Nov 20th, 2021, 03:27 PM

Exploring the Dutch Aversion to Curtains

By Erin Flanagan
Homes without curtains along a canal in Amsterdam | Photo Credit: Erin Flanagan
Walking around Amsterdam, I noticed that most houses along the main canals were without curtains. Where does this openness come from?

On a recent trip to Amsterdam, I found myself enchanted by the slow-flowing canals, precariously tilted buildings, and bicyclists whizzing across the arched bridges in the city center. Amsterdam is a uniquely charming city with a rich culture and history far beyond its notorious reputation for access to marijuana, the Red Light District, and the legendary electronic music scene.

While wandering around the cobbled streets, however, I noticed something strange. At least, strange for me as someone who has spent most of my life in the United States. Nearly every house I walked by had something in common. No, it wasn't the narrow, tall shape of the buildings or the peaked rooves. Each time I stopped to admire one of the homes, something was missing. I wasn't able to put my finger on it until I locked eyes with a man standing in his kitchen, wearing naught but his boxers, cooking eggs while a stranger was staring into his home.

Blushing a brilliant shade of red, I quickly looked away. Then I waved apologetically and hurried on. I didn't want him to think I'd been staring (though, of course, I had been). In a hurry, I moved on to the next house, relieved to escape this awkward moment. Now I came across an elderly couple reading in street-facing armchairs who glanced briefly up from their books, kindly smiled, and went right on reading.

Horrified that I'd been caught twice now, I scurried on next door, where I stopped yet again to marvel through a window framing a room filled floor-to-ceiling with a grand bookshelf and a ceiling painted with an Italian fresco. Here, I lingered because there was no one to see me, likewise with the home next door where a lovely living room with a bright orange rug was scattered with children's toys.

"Curtains," I exclaimed, alarming the small Dutch woman passing by me on her bicycle. None of these homes had curtains. View this post on Instagram


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Memories surfaced of my mother frantically closing the curtains after dark so our neighbors couldn't see in. But why I now wondered? Was she worried they would see us playing "Slow Down Jeopardy?" That is when you play regular Jeopardy, but you pause after each question, so you have time to think, thus defeating the purpose of Jeopardy. It had to be about more than that, something fundamentally different in the cultures.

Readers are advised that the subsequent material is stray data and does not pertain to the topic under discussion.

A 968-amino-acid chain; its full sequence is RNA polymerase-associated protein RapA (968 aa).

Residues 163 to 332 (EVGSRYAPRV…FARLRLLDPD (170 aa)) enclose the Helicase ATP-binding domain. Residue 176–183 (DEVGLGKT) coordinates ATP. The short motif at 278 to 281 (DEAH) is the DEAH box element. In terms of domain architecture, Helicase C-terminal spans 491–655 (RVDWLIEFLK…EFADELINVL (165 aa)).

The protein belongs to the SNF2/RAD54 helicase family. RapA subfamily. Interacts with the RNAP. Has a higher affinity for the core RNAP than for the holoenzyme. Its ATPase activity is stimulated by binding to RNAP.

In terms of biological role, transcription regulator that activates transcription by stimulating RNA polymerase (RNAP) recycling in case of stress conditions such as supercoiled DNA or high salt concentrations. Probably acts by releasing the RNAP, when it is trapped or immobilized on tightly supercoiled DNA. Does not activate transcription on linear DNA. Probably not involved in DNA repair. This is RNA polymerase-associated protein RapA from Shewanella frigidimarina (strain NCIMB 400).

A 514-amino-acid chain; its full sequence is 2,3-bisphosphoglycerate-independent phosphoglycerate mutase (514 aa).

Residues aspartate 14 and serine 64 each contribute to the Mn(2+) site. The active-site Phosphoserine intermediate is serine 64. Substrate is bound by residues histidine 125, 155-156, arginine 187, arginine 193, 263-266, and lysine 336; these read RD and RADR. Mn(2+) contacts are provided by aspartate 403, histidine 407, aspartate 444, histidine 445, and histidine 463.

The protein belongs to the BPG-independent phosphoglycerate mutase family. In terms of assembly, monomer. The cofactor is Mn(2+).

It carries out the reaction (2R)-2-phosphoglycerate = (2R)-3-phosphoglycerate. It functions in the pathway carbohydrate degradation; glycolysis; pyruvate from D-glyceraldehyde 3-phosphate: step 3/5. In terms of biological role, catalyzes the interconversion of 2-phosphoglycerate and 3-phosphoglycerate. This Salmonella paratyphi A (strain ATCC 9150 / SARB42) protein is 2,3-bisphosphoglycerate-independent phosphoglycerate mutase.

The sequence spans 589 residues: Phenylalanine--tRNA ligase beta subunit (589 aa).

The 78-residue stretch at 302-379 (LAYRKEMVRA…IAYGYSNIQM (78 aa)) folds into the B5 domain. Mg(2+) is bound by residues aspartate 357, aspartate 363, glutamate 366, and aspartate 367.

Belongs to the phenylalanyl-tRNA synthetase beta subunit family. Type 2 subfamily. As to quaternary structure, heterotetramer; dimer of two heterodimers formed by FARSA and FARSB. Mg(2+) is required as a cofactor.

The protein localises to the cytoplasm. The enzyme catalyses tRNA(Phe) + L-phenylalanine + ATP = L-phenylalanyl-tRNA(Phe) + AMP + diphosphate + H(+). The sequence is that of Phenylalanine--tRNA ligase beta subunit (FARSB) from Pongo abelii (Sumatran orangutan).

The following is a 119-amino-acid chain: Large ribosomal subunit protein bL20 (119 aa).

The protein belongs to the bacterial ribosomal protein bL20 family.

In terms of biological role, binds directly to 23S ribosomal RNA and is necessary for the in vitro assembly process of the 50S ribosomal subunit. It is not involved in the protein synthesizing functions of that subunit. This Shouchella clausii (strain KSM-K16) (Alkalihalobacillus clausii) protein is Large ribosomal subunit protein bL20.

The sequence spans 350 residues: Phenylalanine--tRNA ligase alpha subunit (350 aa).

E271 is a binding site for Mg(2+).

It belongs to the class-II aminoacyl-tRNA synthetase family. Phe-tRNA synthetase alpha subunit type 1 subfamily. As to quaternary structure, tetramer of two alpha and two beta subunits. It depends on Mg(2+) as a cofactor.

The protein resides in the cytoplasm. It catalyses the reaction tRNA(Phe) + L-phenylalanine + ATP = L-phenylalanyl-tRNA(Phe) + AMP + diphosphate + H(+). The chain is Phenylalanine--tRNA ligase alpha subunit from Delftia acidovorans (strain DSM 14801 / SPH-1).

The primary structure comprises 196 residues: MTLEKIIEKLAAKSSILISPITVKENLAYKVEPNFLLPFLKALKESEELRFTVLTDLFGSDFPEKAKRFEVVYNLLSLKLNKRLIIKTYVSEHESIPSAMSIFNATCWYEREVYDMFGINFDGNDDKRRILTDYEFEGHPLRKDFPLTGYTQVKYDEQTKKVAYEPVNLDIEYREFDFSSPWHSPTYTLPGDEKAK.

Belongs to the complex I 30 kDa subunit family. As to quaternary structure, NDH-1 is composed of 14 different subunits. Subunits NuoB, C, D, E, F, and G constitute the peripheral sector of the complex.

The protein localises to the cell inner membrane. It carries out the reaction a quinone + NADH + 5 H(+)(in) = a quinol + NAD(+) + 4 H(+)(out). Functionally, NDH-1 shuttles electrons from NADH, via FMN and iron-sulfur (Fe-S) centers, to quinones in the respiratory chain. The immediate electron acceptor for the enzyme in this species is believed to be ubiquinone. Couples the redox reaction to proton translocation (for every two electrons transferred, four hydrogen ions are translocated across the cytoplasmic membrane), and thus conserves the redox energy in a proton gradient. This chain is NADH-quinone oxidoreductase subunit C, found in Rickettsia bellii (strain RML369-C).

I was absolutely baffled by this openness, particularly in a city like Amsterdam packed to the gills with tourists. How is it that the locals didn't seem not only not to mind strangers looking into their homes but actually seemed to encourage it with their wide-open windows?  I'm not the only one who has left Amsterdam asking this question. It seems that privacy is a looser concept in Amsterdam than in other cities I had visited. But researchers haven't been able to sort out "why people in the Netherlands care so little about their privacy." Some people think it's a way for the Dutch to ostentatiously show off their wealth. Though somewhat cynical, there could be some truth to it. I saw homes that were beautifully and uniquely decorated, so maybe it was a way to impress those walking by.

Lindsey Varkevisser, a Dutch undergraduate student at AUP, has a different theory. When I asked her if she had noticed the lack of curtains, she laughed, saying, "I never really thought about it, but yeah, my family doesn't have curtains." She paused and then explained that maybe it was because the Netherlands doesn't get a lot of "natural light," so they "don't want to lose any of it." This seemed reasonable to me. The weather in the Netherlands can be quite gray and gloomy. Plus, houses, especially in Amsterdam, are unusually narrow, so keeping windows open adds the illusion of space along with some feeble rays of sunshine.

Still, the most popular explanation has a different source: religion. And not just any religion, but a specific Protestant sect that took root in the Netherlands in the 1500s. Calvinism sprouted up after the Protestant Reformation emphasizing "the honest citizen has nothing to hide."  While the majority of Dutch today are not religious, this honesty and straightforwardness could spring from a religious tradition. So maybe, these peeks into people's homes are a symptom of a culture that emphasizes values of openness and transparency fostered throughout Dutch society.

I still can't say that I know for certain the origins of this cultural quirk. It's likely a mix of all three theories. But I still wanted to know: is it okay to look? When I asked Lindsey for her thoughts, she gently explained that it's generally a "social norm" not to look into people's houses.  

So my apologies to the people of Amsterdam. I wasn't trying to be creepy, I promise! I was just charmed by the small vignettes of your life that I was able to glimpse through your windows. But next time I'm in town, I'll do my best to act a bit more Dutch.